4. Boaler's premise ignores the fact that these highly intelligent individuals would have been labeled as smart or gifted even if they were never formally tested. Their curiosity, creativity, complexity, and accelerated pace of learning most likely set them apart from peers. They were (and are) different. Their differences may have fueled their distress - blaming the label, and assuming their lives would have been fine without it - is simplistic and unrealistic.


5. These young adults (again, presumably Stanford students) would be considered successful by most standards. Students who gain admission to Stanford typically demonstrate enormous drive and exceptional achievement throughout high school - hardly the picture of those who have been hobbled and disabled by an awareness of their talents. To assume otherwise is disingenuous. This does negate the very real underlying internal struggles they may experience, such as self-doubt, ambivalence, perfectionism, insecurity or anxiety. But in spite of any possible distress, they have demonstrated resilience and the ability to achieve recognized markers of success.


6. The claim that these students received "special" treatment in their early school years because of the gifted label may have been valid for some; however, we know that this is not true for most gifted students. When their intelligence is denied, gifted children will suffer. Many gifted students, especially those from minority and impoverished backgrounds, are underidentified, and most gifted students fail to receive anything close to the education they need.


Nothing new



Boaler's criticism of gifted labeling is nothing new.  Critiques of gifted labeling, gifted education and the negative media portrayal of high achieving students appear with some regularity. While some have used Boaler's claims to support arguments against identifying giftedness, others, such as this writer, this writer, and this writer have challenged her views. And if awareness of giftedness were so detrimental to career and happiness, then how can we account for findings from the longitudinal study of mathematically precocious youth who achieved professional success as adults? Clearly, awareness of their talents and innate abilities at a young age did not seem to limit their career trajectory or self-reports of personal satisfaction.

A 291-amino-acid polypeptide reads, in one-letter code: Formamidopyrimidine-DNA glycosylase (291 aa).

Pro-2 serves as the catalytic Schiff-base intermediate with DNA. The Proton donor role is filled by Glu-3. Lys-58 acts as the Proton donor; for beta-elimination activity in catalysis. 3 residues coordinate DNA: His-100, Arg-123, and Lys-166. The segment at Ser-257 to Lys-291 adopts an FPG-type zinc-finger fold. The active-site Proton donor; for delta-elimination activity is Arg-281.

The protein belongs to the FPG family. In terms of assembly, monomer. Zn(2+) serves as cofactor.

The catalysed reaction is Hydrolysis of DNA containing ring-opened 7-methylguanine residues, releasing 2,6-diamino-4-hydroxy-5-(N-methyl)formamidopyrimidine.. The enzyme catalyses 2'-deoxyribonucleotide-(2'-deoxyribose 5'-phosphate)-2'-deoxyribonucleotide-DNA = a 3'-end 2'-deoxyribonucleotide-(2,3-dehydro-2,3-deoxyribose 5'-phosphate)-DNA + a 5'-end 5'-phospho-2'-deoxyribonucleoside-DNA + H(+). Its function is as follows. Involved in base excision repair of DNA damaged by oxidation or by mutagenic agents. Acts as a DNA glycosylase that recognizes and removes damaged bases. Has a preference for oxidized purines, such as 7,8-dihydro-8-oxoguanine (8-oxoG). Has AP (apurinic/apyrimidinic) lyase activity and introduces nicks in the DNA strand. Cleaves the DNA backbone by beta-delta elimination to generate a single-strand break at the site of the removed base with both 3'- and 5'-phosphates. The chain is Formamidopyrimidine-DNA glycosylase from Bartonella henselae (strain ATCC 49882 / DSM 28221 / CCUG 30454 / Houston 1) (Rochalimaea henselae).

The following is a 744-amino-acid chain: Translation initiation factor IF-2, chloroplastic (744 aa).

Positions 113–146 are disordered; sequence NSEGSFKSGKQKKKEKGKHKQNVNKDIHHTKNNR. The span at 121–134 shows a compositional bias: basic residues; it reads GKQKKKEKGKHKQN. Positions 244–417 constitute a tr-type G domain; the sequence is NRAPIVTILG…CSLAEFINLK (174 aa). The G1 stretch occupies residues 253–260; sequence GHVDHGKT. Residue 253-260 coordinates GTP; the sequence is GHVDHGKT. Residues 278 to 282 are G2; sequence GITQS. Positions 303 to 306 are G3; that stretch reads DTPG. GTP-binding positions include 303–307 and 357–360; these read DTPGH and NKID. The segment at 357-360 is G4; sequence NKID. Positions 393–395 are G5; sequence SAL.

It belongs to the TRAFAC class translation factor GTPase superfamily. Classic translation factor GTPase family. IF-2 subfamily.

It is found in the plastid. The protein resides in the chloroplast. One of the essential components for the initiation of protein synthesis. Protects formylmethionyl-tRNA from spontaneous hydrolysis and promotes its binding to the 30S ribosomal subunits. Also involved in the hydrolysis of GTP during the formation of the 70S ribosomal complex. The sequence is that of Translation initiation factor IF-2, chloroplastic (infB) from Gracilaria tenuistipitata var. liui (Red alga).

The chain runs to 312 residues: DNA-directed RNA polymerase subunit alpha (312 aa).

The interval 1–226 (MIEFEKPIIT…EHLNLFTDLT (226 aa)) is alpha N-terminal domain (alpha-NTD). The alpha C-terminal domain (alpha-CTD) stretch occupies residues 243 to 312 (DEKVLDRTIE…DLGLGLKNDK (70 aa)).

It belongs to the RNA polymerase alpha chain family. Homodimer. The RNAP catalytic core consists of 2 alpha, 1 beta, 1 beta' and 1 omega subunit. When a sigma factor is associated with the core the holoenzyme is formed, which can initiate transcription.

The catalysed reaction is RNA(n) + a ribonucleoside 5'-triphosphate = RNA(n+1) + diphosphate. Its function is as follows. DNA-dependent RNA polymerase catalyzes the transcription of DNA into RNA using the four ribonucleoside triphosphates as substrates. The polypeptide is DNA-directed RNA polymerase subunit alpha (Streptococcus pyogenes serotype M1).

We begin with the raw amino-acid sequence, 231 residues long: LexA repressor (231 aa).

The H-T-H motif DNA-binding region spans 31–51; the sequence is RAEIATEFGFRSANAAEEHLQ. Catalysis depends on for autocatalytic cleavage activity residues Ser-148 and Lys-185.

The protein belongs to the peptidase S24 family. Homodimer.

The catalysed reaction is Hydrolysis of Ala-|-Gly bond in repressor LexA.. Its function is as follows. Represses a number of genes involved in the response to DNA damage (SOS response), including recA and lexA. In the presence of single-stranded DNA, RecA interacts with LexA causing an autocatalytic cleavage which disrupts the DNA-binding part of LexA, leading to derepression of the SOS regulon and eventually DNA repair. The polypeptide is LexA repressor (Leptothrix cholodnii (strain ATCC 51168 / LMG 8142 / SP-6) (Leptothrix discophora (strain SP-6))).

The NAGC STEM working group recently responded to questions circulated by Boaler's video challenging the importance of gifted identification:

"...it is necessary to provide these students with 'differentiated instruction in an engaging mathematical learning environment that ignites and enhances their mathematical passions and challenges them to make continuing progress throughout their K-16 schooling and beyond.' Research has shown that this is not only important for students with mathematical promise but for all students with exceptional promise."

The STEM working group summarizes their statement with the following:

"Refraining from offering suitable curricular challenges to students who are ready for them, whether called gifted, talented, exceptionally promising, advanced, or something else because other students are not ready for or do not have an interest in them is not ethically justifiable."

Gifted children know they are different; offering them a clear, age-appropriate explanation that helps them understand giftedness is essential and validates what they know to be true. Problems arise when parents/teachers/society place demands or an inappropriate personal response (e.g.,"I'm so thrilled that you're gifted"), or unreasonable expectations on these children. Problems develop when schools fail to challenge them. Problems occur when they are not permitted to learn alongside like-minded peers and feel like outliers and misfits.


Labels should never imply limits on personal and academic growth, nor any assumption that someone is better than another. It is up to the grown-ups in charge to ensure that children know this. But denying reality in the service of equity is false, serves no one, and as noted above, "is not ethically justifiable." Let's stop pretending every child is the same, and instead, focus on understanding and providing educational and social/emotional support tailored to each child's specific needs.